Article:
Russell Moore: American Christians and the Anti-American Temptation
Churches have been conducting “God and Country” rallies and services for decades, so Russell Moore of Christianity Today asks how America has taken such a hit in the eyes of so many Christians. Of course, America has never been perfect, and Moore says that when an idol doesn’t live up to its acolytes’ expectations, the reaction can be ferocious.
I found myself asking not long ago, “How did the ‘God and country’ Christians become so unpatriotic? Why do so many self-proclaimed ‘Christian nationalists’ seem to hate their own nation? Why do many progressives seem dismissive of any progress?”
This actually should not perplex us. Psychologists have a category for disordered personalities that idealize and then discard. The person whose spouse is expected to meet all spiritual, emotional, and physical needs—to be the perfect “soulmate”—is usually headed for divorce. The parents who build their entire lives around their children’s accomplishments usually end up estranged from them, or even hating them. We cannot love that which is important but not ultimate if we expect it to be ultimate.
That’s what idolatry always does. We expect our idols to fulfill meanings and purposes they never can. When they disappoint us, we tend to reject and rage against them before seeking some other idol where we repeat the process.
A progressive with a view of an upwardly moving and utopian future will ultimately resent anything short of utopia—even if it is an engine so uniquely conducive to justice and human flourishing as liberal democracy. And a conservative with an idealized view of a golden age of the past will soon come to resent an era that doesn’t live up to the illusion.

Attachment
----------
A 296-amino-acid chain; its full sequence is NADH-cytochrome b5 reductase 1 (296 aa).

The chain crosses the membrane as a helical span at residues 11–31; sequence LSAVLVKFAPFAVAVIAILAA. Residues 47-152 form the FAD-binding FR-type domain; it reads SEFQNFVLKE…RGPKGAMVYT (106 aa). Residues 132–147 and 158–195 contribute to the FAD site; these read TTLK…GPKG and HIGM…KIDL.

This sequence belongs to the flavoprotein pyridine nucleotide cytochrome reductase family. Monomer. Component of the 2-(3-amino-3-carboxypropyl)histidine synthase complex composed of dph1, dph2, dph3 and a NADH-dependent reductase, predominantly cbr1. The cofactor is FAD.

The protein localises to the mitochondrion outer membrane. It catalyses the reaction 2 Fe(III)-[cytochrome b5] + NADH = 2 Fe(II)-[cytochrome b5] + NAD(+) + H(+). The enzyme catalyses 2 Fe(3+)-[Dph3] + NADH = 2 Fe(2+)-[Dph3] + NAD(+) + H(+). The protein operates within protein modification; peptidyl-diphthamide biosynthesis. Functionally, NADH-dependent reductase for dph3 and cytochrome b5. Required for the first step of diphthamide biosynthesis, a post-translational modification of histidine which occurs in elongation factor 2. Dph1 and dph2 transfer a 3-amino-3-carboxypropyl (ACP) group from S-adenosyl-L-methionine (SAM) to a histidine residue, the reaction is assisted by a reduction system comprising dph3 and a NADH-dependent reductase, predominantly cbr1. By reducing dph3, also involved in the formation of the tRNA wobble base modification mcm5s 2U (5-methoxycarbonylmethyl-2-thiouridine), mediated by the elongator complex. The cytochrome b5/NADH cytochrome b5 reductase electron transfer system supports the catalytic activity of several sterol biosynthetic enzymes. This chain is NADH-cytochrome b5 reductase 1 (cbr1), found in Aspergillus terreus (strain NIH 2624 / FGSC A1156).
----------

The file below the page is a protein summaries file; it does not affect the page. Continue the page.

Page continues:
The Messiahs who don’t live up to our expectations of them are quickly tossed aside for the Barabbases who we believe will.
The American founders were not the Christian models that some forms of Christian propaganda (otherwise known as “lies”) have told us. These same founders were not the cartoon supervillains that other forms of propaganda would characterize them to be either. They were sinners who aspired to something they never lived up to—and that we don’t live up to either. The genius was that they didn’t seek to wipe away those tensions.
[. . .]
A Christian view of humanity should free us to differentiate between a claim to perfection and an aspiration to that which is “more perfect.”
Every era is shot through with grace, and every era since Eden falls short of the glory of God. We can love our parents or our children or our spouses not in spite of the fact that they are flawed but precisely because they are not intended to be our gods.
We can, those of us who are Americans, love America—with all of its flaws and failures—precisely because we don’t expect it to be the kingdom of God.
Read the whole thing.
Around Twitter (X)
Here’s Princeton’s Robert P. George on the institutional neutrality:
And finally, from all of us at Pluribus, Happy Truthsgiving, everyone!